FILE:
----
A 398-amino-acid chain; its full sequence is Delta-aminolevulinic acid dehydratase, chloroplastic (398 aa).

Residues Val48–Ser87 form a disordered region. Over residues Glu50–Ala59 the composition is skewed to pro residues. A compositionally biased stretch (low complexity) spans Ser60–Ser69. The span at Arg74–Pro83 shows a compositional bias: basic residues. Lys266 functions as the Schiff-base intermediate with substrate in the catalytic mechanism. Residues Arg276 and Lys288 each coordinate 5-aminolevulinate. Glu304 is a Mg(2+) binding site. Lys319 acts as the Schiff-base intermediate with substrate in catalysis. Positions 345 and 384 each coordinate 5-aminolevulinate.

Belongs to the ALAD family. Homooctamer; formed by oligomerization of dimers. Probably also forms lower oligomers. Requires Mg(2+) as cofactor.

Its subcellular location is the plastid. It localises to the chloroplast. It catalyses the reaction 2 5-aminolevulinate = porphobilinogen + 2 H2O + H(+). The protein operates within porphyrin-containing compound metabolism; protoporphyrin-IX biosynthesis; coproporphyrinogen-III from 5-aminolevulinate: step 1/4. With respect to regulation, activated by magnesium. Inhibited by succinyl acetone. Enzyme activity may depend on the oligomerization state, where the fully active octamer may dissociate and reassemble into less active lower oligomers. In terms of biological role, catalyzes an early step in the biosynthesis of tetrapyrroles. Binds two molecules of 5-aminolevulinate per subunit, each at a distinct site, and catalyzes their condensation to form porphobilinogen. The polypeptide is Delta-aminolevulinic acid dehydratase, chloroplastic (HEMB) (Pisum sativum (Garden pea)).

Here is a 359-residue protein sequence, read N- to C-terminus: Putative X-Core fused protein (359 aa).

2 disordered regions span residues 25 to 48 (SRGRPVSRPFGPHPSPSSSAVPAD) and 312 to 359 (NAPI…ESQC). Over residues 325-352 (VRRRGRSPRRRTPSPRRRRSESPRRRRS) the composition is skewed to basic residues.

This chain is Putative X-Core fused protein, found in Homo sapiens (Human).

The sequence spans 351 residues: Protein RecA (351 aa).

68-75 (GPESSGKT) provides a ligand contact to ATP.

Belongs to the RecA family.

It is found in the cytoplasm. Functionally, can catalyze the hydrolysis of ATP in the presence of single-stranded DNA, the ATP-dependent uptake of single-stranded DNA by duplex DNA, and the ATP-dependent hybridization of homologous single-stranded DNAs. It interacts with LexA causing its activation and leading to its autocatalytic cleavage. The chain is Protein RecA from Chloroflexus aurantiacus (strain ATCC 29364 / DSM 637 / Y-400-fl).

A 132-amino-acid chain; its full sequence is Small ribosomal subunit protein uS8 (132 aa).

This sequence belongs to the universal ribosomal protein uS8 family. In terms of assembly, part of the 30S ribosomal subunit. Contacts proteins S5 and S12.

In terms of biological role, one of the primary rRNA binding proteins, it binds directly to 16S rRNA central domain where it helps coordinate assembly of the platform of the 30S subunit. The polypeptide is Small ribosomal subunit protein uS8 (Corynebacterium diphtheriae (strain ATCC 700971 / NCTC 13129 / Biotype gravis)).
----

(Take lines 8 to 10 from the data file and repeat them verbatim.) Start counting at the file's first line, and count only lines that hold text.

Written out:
The sequence spans 351 residues: Protein RecA (351 aa).

68-75 (GPESSGKT) provides a ligand contact to ATP.

Belongs to the RecA family.